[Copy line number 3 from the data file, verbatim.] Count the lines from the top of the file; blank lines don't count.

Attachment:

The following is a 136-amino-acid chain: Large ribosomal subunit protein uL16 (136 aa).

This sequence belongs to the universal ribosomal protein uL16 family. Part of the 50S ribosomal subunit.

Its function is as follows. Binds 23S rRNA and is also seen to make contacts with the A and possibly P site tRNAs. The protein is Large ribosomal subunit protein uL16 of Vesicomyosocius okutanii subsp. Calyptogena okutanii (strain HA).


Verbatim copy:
Its function is as follows. Binds 23S rRNA and is also seen to make contacts with the A and possibly P site tRNAs. The protein is Large ribosomal subunit protein uL16 of Vesicomyosocius okutanii subsp. Calyptogena okutanii (strain HA).